Sunday, March 27, 2016
There is in all visible things an invisible fecundity, a dimmed light, a meek namelessness, a hidden wholeness. This mysterious Unity and Integrity is Wisdom, the Mother of all, Natura naturans. There is in all things an inexhaustible sweetness and purity, a silence that is a fount of action and joy. It rises up in wordless gentleness and flows out to me from the unseen roots of all created being, welcoming me tenderly, saluting me with indescribable humility. This is at once my own being, my own nature, and the Gift of my Creator's Thought and Art within me, speaking as Hagia Sophia, speaking as my sister, Wisdom.
I am awakened, I am born again at the voice of this my Sister, sent to me from the depths of the divine fecundity.
Let us suppose I am a man lying asleep in a hospital. I am indeed this man lying asleep. It is July the second, the Feast of Our Lady's Visitation. A Feast of Wisdom.
At five-thirty in the morning I am dreaming in a very quiet room when a soft voice awakens me from my dream. I am like all mankind awakening from all the dreams that ever were dreamed in all the nights of the world. It is like the One Christ awakening in all the separate selves that ever were separate and isolated and alone in all the lands of the earth. It is like all minds coming back together into awareness from all distractions, cross-purposes and confusions, into unity of love. It is like the first morning of the world (when Adam, at the sweet voice of Wisdom awoke from nonentity and knew her), and like the Last Morning of the world when all the fragments of Adam will return from death at the voice of Hagia Sophia, and will know where they stand.
It is like being awakened by Eve. It is like being awakened by the Blessed Virgin. It is like coming forth from primordial nothingness and standing in clarity, in Paradise.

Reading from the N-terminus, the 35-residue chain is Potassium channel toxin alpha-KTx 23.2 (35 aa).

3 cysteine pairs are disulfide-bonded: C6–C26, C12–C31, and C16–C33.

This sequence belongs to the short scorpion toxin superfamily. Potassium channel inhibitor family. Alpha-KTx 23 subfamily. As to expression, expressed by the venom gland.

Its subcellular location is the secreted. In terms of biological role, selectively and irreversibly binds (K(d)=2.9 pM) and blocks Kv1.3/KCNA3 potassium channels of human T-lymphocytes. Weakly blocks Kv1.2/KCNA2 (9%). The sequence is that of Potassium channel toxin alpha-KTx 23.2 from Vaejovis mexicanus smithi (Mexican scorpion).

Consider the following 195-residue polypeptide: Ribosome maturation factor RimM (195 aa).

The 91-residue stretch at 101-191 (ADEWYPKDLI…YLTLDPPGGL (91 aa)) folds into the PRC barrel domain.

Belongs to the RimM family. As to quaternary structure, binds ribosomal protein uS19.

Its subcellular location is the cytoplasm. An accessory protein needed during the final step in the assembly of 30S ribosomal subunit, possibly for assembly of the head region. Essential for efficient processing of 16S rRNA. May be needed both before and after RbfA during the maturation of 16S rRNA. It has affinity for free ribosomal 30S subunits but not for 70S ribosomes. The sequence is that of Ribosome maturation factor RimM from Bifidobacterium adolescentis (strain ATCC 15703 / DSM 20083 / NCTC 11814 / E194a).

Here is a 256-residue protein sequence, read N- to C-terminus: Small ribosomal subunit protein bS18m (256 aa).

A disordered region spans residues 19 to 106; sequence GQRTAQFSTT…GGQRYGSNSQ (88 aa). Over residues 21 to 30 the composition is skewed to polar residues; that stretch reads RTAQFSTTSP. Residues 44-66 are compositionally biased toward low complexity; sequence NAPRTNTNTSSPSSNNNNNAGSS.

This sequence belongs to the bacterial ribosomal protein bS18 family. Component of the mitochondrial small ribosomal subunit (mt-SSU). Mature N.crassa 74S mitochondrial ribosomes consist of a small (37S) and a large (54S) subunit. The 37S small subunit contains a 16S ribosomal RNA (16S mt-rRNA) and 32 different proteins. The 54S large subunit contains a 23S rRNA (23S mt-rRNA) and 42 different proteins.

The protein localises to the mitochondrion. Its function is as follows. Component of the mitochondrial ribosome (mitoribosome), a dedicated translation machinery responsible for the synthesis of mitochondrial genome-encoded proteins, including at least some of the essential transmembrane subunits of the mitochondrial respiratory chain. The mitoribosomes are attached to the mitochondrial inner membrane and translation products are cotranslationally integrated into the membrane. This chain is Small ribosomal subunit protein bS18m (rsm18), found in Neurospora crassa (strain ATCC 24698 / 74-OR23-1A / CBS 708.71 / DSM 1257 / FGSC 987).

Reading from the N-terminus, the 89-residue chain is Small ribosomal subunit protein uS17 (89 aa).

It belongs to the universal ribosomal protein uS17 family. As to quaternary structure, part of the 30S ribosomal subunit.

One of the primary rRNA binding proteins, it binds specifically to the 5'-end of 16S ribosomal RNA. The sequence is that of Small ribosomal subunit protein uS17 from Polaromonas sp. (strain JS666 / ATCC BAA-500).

In the cool hand of the nurse there is the touch of all life, the touch of Spirit.
Thus Wisdom cries out to all who will hear (Sapientia clamitat in plateis) and she cries out particularly to the little, to the ignorant and the helpless.
Who is more little, who is more poor than the helpless man who lies asleep in his bed without awareness and without defense? Who is more trusting than he who must entrust himself each night to sleep? What is the reward of his trust? Gentleness comes to him when he is most helpless and awakens him, refreshed, beginning to be made whole. Love takes him by the hand, and opens to him the doors of another life, another day.
(But he who has defended himself, fought for himself in sickness, planned for himself, guarded himself, loved himself alone and watched over his own life all night, is killed at last by exhaustion. For him there is no newness. Everything is stale and old.)
When the helpless one awakens strong at the voice of mercy, it is as if Life his Sister, as if the Blessed Virgin, (his own flesh, his own sister), as if Nature made wise by God's Art and Incarnation were to stand over him and invite him with unutterable sweetness to be awake and to live. This is what it means to recognize Hagia Sophia.
~ Thomas Merton
from The Collected Poems of Thomas Merton